Aplidin Approved in Australia for Relapsed or Refractory Multiple Myeloma

José Lopes, PhD avatar

by José Lopes, PhD |

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Treatment with Aplidin (plitidepsin) in combination with dexamethasone was approved in Australia for multiple myeloma patients who have failed or are resistant to other therapies.

The decision by the Therapeutic Goods Administration (TGA) means that myeloma patients in Australia will be the first to have access to this medication.

Specifically, Aplidin was approved for patients who relapsed after three lines of treatment, including proteasome inhibitors or immunomodulators. The therapy also can be given as third-line treatment to patients who are refractory or intolerant to proteasome inhibitors or immunomodulators.

Aplidin is extracted from the sea squirt (Aplidium albicans). It binds to the protein product of the EEF1A2 gene, believed to play an important role in cancer development. Aplidin leads to tumor cell death via apoptosis, which refers to “programmed” cell death, as opposed to cell death caused by injury.

“Aplidin provides a chance for some myeloma patients to extend their lives,” Andrew Spencer, the head of the Malignant Haematology and Stem Cell Transplantation Service at Alfred Hospital, in Melbourne, said in a press release. Spencer also noted the importance of this approval, as patients not responding to prior therapies have “very limited treatment options.”

Jeff Szer, the Australian principal investigator on the pivotal Phase 3 trial of Aplidin, known as ADMYRE (NCT01102426), cited the good efficacy and tolerability results of a study that enrolled more Australian patients “than anywhere else in the world.” These patients, he added, “paved the way for others to have access to a new and novel therapy.”

Results of ADMYRE showed that combining Aplidin with dexamethasone significantly extended survival compared to dexamethasone alone in patients who had received three to six prior therapies.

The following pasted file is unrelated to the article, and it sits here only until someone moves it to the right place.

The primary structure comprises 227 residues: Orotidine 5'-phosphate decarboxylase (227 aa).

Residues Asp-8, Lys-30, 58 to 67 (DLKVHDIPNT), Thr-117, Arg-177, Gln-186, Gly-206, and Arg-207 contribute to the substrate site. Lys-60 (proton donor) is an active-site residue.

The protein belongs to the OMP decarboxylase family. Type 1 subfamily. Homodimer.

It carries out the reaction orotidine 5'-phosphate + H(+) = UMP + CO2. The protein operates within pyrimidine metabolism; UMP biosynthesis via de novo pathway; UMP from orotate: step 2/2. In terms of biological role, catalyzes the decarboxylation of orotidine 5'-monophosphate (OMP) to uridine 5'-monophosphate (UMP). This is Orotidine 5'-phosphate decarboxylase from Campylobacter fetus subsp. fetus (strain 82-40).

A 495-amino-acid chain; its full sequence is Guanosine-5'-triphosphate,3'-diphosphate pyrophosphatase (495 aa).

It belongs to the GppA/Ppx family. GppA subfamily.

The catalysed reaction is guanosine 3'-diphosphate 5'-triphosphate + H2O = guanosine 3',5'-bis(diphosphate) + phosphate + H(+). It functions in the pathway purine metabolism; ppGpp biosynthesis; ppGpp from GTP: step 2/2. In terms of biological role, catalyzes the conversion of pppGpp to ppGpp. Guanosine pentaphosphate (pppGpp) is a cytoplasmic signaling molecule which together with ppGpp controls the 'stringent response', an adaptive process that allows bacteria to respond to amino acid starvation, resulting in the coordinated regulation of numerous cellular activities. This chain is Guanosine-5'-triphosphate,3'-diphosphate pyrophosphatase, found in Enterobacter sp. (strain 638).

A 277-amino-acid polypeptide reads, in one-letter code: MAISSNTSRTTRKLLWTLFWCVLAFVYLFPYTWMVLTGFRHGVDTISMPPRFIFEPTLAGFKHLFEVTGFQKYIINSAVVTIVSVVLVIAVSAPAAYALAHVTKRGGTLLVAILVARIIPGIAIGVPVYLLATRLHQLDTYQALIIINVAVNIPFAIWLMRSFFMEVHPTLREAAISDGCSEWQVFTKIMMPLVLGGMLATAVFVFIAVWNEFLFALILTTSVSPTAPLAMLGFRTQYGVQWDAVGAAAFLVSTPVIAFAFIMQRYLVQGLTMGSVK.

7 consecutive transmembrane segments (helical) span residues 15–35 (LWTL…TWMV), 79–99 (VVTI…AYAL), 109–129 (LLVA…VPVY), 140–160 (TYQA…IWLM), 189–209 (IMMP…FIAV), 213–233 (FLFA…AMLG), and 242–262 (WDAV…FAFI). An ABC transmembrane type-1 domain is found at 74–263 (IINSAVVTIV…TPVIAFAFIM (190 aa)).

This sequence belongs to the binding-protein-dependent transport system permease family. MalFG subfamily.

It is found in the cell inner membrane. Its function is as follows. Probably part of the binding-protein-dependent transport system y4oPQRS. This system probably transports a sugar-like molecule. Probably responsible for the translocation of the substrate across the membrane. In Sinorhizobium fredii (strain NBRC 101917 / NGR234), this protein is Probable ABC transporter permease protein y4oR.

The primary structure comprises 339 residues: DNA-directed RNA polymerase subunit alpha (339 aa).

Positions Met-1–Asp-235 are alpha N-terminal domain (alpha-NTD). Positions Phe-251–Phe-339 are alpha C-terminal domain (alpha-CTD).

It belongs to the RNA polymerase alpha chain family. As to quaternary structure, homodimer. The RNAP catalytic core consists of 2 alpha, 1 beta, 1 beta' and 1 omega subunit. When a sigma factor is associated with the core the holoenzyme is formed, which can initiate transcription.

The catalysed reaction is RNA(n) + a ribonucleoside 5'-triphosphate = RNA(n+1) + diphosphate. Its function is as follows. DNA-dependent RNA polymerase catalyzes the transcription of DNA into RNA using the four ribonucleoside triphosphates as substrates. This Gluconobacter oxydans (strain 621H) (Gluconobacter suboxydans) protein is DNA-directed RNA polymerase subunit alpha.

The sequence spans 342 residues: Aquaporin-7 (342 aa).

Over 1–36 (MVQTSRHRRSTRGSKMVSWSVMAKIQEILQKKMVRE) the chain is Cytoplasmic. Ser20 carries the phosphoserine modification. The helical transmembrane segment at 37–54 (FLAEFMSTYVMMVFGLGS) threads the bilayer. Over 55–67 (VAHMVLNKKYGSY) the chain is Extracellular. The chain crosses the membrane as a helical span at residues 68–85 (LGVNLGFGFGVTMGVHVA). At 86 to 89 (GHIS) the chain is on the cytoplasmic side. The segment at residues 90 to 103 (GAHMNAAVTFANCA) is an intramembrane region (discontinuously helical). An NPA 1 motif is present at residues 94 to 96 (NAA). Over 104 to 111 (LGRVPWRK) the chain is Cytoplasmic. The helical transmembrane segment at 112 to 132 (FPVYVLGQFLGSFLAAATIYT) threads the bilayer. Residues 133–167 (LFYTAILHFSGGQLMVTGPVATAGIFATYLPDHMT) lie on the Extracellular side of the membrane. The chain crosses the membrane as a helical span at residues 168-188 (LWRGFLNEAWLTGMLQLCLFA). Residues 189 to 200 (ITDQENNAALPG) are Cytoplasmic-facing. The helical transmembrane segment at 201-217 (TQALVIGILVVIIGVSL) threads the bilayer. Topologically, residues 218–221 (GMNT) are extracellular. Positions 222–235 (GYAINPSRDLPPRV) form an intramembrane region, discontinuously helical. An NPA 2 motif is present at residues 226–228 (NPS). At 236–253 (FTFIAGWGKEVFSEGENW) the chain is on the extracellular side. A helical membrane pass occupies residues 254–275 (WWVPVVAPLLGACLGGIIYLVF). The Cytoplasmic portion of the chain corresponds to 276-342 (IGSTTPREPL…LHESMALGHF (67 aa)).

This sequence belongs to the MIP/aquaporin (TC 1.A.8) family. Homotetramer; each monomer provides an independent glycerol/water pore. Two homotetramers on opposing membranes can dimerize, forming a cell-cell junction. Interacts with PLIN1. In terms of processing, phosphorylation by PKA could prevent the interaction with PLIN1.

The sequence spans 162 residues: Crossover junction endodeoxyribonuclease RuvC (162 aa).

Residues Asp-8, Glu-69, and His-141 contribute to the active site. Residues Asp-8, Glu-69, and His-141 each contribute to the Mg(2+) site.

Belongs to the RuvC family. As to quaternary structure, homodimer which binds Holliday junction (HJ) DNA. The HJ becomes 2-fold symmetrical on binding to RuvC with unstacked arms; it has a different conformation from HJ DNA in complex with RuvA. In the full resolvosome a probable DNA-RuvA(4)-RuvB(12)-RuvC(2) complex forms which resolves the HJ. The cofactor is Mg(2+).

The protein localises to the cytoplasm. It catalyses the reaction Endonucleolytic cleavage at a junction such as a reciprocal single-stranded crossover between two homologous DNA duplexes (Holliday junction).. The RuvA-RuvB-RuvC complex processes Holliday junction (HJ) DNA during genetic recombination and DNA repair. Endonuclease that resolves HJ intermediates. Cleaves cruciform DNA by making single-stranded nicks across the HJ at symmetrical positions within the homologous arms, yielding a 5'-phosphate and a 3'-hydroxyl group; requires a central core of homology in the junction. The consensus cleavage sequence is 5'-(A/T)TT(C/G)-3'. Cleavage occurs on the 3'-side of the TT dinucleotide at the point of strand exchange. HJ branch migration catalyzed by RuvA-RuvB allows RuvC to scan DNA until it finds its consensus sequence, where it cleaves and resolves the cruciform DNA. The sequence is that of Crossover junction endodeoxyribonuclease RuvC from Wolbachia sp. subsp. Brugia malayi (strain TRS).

“This really means that some patients with advanced myeloma have the possibility of improved outcomes,” said Szer, who is a hematologist at the Peter MacCallum Cancer Centre and Royal Melbourne Hospital.

Singapore-based Specialised Therapeutics Asia, which licensed Aplidin from Madrid-based PharmaMar, will continue providing Aplidin to eligible Australian patients at no cost through a Compassionate Access Program, before national reimbursement. The company holds exclusive rights to market and distribute Aplidin in Australia, Singapore, and 12 other Southeast Asian countries.

“It is not often that Australian patients are the first in the world to access new medicines,” said Carlo Montagner CEO of Specialised. “In this case, the TGA is at the forefront, with decision-makers recognising the great need that exists in multiple myeloma.”

Jose Maria Fernandez Sousa-Faro, PharmaMar’s president, said the approval corroborates the work conducted at the company. “Patients and the medical community will now have a new therapeutic alternative with a new mechanism of action, that is different from the products currently in use,” he said.

Luis Mora, managing director of PharmaMar’s Oncology Business Unit, said that Aplidin’s approval “is a very important step forward for the company.” He also noted that “together with our partners, we are initiating procedures for other markets, such as South America, Mexico, Canada, Asia and Israel.”

In December 2017, the Committee for Medicinal Products for Human Use, an arm of the European Medicines Agency, recommended against the approval of Aplidin for the same patient population. The decision is being appealed to the Luxembourg Court.

Aplidin was granted orphan drug status in Switzerland, the U.S. and Europe.

Of note, a Phase 2 trial of Aplidin in relapsed or refractory angioimmunoblastic T-cell lymphoma was terminated due to slow patient recruitment (NCT03070964).